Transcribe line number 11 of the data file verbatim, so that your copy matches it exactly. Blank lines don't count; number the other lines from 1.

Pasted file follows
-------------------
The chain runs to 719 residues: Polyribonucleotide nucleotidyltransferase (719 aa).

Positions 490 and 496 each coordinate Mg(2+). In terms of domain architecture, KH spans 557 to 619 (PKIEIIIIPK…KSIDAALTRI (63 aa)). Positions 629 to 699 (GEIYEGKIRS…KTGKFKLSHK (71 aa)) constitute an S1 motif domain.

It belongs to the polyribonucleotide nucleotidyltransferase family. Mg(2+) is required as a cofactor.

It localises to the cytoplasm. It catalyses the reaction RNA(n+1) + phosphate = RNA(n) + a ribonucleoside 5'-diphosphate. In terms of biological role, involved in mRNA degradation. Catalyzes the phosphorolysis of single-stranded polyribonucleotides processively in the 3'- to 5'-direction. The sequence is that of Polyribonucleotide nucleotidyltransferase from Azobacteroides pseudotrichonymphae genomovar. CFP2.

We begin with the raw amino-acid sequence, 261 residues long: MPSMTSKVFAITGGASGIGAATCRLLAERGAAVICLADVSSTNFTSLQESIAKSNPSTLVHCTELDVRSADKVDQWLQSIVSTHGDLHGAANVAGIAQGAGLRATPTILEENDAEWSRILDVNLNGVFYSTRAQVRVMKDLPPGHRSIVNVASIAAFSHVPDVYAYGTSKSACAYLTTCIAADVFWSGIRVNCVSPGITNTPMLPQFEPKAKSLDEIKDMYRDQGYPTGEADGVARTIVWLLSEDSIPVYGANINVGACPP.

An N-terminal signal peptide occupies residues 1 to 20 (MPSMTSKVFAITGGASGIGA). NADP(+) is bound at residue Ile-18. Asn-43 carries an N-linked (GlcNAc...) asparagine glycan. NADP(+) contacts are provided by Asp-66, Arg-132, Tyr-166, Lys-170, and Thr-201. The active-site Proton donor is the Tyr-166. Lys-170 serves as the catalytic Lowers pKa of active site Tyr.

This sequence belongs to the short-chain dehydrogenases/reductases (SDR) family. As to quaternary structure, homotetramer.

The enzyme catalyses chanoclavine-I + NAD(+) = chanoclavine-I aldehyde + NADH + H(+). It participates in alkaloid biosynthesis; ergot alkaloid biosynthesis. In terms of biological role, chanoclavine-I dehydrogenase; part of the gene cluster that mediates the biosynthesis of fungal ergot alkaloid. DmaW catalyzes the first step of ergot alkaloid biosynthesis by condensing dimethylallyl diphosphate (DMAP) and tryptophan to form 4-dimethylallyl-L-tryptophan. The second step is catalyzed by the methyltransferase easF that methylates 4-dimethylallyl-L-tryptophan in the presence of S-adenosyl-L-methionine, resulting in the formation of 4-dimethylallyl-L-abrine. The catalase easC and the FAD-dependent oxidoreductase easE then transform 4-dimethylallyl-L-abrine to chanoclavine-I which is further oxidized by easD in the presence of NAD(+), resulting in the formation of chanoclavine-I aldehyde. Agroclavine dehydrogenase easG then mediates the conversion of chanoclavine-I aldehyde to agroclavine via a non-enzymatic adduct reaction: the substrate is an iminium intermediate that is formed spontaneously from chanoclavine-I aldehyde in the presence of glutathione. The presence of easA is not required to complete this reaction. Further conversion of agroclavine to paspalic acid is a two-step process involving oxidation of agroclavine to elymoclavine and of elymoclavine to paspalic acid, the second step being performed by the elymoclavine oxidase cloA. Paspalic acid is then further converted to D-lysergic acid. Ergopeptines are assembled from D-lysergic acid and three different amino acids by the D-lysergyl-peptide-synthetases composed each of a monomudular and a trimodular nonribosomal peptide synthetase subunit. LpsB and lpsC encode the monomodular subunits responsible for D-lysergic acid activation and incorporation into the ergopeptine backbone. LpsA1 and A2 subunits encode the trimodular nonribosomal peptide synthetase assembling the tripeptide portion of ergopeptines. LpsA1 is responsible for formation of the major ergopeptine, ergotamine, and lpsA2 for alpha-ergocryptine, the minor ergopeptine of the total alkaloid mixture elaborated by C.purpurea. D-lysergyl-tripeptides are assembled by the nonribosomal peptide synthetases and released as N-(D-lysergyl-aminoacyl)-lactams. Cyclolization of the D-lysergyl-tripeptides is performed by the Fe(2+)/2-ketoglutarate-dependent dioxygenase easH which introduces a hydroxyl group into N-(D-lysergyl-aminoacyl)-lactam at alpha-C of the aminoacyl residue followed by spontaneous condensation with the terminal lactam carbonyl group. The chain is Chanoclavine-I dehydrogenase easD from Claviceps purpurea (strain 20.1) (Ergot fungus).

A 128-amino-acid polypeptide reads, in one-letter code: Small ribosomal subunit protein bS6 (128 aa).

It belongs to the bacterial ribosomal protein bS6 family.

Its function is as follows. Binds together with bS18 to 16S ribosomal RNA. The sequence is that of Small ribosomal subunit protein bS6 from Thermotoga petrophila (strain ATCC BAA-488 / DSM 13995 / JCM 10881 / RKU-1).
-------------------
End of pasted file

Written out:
Its function is as follows. Binds together with bS18 to 16S ribosomal RNA. The sequence is that of Small ribosomal subunit protein bS6 from Thermotoga petrophila (strain ATCC BAA-488 / DSM 13995 / JCM 10881 / RKU-1).